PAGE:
7. Copy the data to the slave machine. We recommend a temporary target location on the slave because this allows the slave to continue running for the time the copying takes. Unless you want to bring along all the user accounts and privilege information from the master to the slaves, you should exclude the mysql folder from the data directory. You also need not copy the binary logs (in this example called master-bin.*).
  8. Stop the slave server.
  9. You can restart the master once the original data and transaction log files have been copied. Make sure it starts with a new sequence of binlogs called new-master-bin.000001.
  10. Write down the names and sizes of InnoDB data and log files you copied to the slave. These will have to be entered into the slave's configuration because, otherwise, InnoDB will not start up. Also, pay attention to an autoextend option, which the last of the data files might have attached. Make sure you carry over this option, should it be there on the master. You can also take these values from the master's configuration file, of course.
  11. Replace the original slave data and log files with those of the master. Make sure you keep the mysql database directory if you decided not to copy it from the master.
  12. Make sure you delete the file and any relay-logs from the slave—those do not match the current state anymore and would cause trouble when the slave is restarted.
  13. Edit the slave's configuration file to match the names and sizes of the data files you wrote down a minute ago.
  14. Start the slave server again. It should come up without any problems using the new data files. If not, make sure you got everything right in the config file regarding names and sizes of the data files.
  15. Re-initialize the replication on the slave. This is rather easy because we altered the master's configuration to log any changes that occurred after the snapshot copy was taken to a new series of binlog files. Fill in the appropriate host name, user, and password values for your master:

    slave> CHANGE MASTER TO MASTER_HOST='master', MASTER_USER='repl',
    MASTER_PASSWORD='slavepass', MASTER_LOG_FILE='new-master
    slave> START SLAVE;

  16. Verify whether the slave is running with:

    ************************** 1. row ***************************
    Slave_IO_Running: Yes
    Slave_SQL_Running: Yes

How it works...

The principle of this recipe is very simple: replication needs a common starting point on master and slave. What could be better than a 1:1 copy of the original master's data? As the master is shut down during the process, no more writes can happen. Configuring it to start with a new binlog file on its next start makes it trivial to point the slave to the right position because it is right at the new file's beginning.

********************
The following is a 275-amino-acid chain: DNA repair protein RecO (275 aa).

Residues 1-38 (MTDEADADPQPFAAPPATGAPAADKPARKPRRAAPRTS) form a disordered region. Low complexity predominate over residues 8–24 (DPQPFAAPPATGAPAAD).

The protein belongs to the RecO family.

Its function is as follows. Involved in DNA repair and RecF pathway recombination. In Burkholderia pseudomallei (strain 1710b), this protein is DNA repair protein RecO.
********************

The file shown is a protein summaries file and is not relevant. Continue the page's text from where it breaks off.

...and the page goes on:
If you cannot change the master binlogs' file names, the process is slightly more complicated. First you need to make sure nobody can modify any data for a short period of time. You do so with a FLUSH TABLES WITH READ LOCK; statement. Then issue a SHOW MASTER STATUS; and note the values. Now, without closing the client connection or releasing the lock, shut down the master server. Only if the lock is kept while shutting down the master can you be sure no write operations take place and invalidate the binlog position you just gathered.

Copy the data and transaction log files as described above. The remaining steps are the same, except of course, when you issue the CHANGE MASTER TO on the slave. Here you need to insert the MASTER_LOG_FILE and MASTER_LOG_POS you got from SHOW MASTER STATUS.

There's more...

The steps described above require you to take down both master and slave databases, albeit not necessarily at the same time. Nevertheless, this might not be an option if you are dealing with a production system that cannot be shut down easily.

In these cases, you have some other options that are, however, not explained in detail here.

Conserving data file by using LVM snapshots

If your data and log files are stored on a logical volume managed by LVM, you can use its snapshot feature to conserve the data files' state once you have got the SHOW MASTER STATUS information. As soon as the snapshot has been taken, you can release the lock again and proceed as described above, copying not the most current version but the snapshot files. Be advised, however, that this approach might take a significant hit on the I/O performance of you master!

Backing up data using Percona xtrabackup

At the time of writing, an open-source alternative to the commercially available innobackup tool (available from is under active development. While being primarily a backup tool that allows backing up InnoDB databases while the server is up and running, the documentation contains a (currently empty) section on setting up a slave from a backup in replication. Experience tells that Percona—the company behind xtrabackup—is very engaged in the MySQL ecosystem and might very well have completed its set of instructions by the time you read this. To check on the current status of the project go to

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Sharing read load across multiple machines

Often you have a very unequal distribution of read and write operations on a database. Websites usually get many more visitors just browsing and reading contents than actually contributing contents. This results in the database server being mainly busy reading information instead of adding or modifying existing material.

Replication can be used to alleviate scalability issues when your site reaches a certain size and a single machine might reach the limits of its performance reserves.

Unfortunately, MySQL does not offer this load-balancing functionality itself, so you will need to take appropriate actions on the application level.